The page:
Often, the dish will come with a shot of espresso coffee paired with a mini crème brulee, brownie, and a fruity flan-like creation such as clafoutis. This is the perfect way to get your sugar fix without pushing yourself to the limit!

5 French Grilled Cheese: Croque Monsieur

France is well-known for the Fromages it has gifted the world. In the land of camembert and brie, it’s no surprise that you can get one of the most delicious grilled cheese creations known to man. Croque Monsieur is a sandwich that is filled with ham and cheese and then fried with cheese on the outside. Definitely not for the lactose intolerant!

Wanderlust Crew reveals that you can also get a Croque Madame, which is the same thing but made even richer with an egg on top. This is French toast meets grilled cheese, and you’ll be obsessed with it.

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4 Yummy Soup: Soup De Poisson

Many travelers don’t realize that France has more to offer in the way of soups than just French onion. Soupe de Poisson is French fish soup, produced by combining seafood with stock and other ingredients. Even if you’re not a lover of seafood, this is still one to add to your must-try list.

Soupe de Poisson is often served with a crisp toast which you can spread with a garlicky spicy sauce known as rouille. The idea is to spread the toast and then dip it in the soup to lap up all the flavors of the ocean.

3 Get In Your Veggies: Ratatouille

Not every dish falling under the umbrella of French cuisine is healthy, but there’s no excuse for not getting your five a day while in France. A simple order of ratatouille is all you need! The stew often includes an array of vegetables, meaning it’s packed with health benefits in addition to warming your soul with its yummy flavor.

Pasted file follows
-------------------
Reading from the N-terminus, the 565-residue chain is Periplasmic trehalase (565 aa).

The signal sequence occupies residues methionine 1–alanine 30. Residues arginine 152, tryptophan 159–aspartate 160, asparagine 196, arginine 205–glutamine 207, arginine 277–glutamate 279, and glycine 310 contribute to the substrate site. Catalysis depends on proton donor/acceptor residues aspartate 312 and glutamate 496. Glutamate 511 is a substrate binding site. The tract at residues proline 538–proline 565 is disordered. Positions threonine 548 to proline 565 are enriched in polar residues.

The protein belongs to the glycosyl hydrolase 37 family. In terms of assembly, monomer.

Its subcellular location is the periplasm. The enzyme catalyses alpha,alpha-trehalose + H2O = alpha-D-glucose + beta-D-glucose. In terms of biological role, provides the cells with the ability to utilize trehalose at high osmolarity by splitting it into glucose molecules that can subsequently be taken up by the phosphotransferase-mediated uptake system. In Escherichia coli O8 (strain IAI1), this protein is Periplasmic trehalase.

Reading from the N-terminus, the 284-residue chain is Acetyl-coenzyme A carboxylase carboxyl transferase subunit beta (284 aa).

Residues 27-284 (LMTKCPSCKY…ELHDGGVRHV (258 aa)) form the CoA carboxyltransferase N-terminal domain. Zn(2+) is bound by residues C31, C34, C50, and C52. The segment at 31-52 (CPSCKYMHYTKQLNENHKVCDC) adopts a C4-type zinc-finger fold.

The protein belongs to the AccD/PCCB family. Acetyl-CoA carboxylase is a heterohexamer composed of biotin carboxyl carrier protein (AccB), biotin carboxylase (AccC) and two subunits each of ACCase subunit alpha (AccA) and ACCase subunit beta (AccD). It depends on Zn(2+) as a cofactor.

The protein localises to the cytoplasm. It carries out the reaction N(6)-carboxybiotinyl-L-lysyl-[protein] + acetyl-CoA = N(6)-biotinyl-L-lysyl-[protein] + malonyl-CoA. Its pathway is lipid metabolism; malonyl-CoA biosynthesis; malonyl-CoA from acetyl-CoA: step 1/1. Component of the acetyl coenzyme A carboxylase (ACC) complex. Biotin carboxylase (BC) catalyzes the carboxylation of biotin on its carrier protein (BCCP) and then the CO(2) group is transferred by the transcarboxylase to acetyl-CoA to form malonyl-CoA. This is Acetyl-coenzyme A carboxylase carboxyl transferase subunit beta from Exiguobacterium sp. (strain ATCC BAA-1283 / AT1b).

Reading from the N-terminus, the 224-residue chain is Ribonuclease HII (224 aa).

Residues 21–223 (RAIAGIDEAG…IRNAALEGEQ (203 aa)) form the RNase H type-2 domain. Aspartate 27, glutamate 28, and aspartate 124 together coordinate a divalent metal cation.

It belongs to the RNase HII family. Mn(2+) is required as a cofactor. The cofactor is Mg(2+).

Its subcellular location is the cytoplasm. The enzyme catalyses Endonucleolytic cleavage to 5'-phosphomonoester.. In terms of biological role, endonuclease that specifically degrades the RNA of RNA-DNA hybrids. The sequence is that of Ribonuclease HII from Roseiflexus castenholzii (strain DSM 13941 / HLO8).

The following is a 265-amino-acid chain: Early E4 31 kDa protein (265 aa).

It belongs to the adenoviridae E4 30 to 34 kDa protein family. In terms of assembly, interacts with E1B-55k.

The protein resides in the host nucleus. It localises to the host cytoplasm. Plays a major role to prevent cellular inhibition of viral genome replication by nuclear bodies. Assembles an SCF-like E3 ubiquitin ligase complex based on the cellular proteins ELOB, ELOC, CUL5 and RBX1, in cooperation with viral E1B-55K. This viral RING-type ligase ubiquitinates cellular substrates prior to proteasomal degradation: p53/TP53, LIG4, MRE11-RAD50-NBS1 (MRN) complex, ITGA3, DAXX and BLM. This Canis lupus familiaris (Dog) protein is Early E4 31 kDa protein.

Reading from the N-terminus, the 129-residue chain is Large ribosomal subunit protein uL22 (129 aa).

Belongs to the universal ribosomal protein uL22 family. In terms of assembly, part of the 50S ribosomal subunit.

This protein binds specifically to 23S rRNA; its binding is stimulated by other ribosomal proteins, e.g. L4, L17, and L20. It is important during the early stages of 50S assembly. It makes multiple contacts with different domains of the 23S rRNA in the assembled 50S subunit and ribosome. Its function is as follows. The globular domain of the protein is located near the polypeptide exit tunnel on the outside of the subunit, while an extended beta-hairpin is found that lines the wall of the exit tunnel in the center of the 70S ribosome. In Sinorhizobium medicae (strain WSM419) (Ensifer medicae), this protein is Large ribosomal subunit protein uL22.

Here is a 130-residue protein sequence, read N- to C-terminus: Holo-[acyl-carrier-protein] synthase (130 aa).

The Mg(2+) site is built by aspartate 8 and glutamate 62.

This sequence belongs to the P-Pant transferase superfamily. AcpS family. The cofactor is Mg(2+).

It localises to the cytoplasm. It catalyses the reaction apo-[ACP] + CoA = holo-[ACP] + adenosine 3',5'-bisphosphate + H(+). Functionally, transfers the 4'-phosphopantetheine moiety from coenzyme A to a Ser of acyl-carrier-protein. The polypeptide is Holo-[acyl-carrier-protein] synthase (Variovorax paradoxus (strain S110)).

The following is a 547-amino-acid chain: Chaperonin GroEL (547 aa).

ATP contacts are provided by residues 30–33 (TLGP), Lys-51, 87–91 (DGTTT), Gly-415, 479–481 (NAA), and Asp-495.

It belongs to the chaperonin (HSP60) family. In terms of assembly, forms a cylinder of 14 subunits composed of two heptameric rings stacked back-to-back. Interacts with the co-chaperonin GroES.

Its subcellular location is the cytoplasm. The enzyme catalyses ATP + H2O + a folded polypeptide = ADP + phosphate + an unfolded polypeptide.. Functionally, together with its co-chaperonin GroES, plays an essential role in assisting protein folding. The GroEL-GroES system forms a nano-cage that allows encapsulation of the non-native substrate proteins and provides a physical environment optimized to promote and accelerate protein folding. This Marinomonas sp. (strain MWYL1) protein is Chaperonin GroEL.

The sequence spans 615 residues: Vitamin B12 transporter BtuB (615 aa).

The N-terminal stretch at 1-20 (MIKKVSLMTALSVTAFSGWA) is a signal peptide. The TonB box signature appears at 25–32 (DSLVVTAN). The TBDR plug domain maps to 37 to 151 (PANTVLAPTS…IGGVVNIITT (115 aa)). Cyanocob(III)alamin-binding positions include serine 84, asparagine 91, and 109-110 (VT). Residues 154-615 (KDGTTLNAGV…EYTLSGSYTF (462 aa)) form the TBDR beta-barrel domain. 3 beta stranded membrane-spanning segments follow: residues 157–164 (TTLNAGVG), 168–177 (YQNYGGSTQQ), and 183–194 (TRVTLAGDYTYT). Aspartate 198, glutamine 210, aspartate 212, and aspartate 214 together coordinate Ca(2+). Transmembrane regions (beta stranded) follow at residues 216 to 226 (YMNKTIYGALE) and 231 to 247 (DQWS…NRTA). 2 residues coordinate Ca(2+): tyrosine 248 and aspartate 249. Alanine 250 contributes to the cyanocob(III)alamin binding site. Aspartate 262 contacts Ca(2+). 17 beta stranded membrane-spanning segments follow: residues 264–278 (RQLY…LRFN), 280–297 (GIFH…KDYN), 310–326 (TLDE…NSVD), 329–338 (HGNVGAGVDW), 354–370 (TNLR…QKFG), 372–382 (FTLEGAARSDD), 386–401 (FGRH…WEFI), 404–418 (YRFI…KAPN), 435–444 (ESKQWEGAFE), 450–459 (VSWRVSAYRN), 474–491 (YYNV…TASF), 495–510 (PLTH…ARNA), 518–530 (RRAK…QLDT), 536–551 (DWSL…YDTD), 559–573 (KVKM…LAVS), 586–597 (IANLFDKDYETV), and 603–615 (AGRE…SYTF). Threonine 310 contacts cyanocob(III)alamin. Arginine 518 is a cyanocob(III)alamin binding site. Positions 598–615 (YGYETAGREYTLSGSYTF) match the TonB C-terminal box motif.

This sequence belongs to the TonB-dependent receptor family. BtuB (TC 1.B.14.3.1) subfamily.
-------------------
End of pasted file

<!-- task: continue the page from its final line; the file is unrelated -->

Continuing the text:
If you don’t like vegetables, ratatouille is the best way to convert yourself. In any given stew, you’ll find everything from eggplant and onions to bell peppers and zucchini.

2 The Best Kind Of Chicken: Coq Au Vin

Another kind of stew that you won’t want to miss while in France is coq au vin, otherwise known as the nation’s favorite chicken dish. Usually, the chicken is braised with wine, mushrooms, garlic, and lardons, giving it lots of flavor.

Although the dish was first recorded in the 1900s, many believe that its roots can be traced all the way back to the Roman Empire. Julius Caesar himself was said to have enjoyed a variant of coq au vin. If it’s good enough for the emperor, it’s good enough for us!

1 Cheese Lovers: Boulette D'Avesnes

France is the dream destination for any cheese lover. There are more than 1000 varieties of French cheese, so you probably won’t have the chance to sample them all. If there’s one that needs to be on your list, it’s Boulette d’Avesnes.

Shaped like a pyramid, this is one of the strongest and spiciest French cheeses. Produced in the village of Avesnes, located on the border between France and Belgium, Boulette d’Avesnes is loaded with flavor from the pepper, tarragon, cloves, and parsley that coat it. It may take some getting used to, but it’s worth it.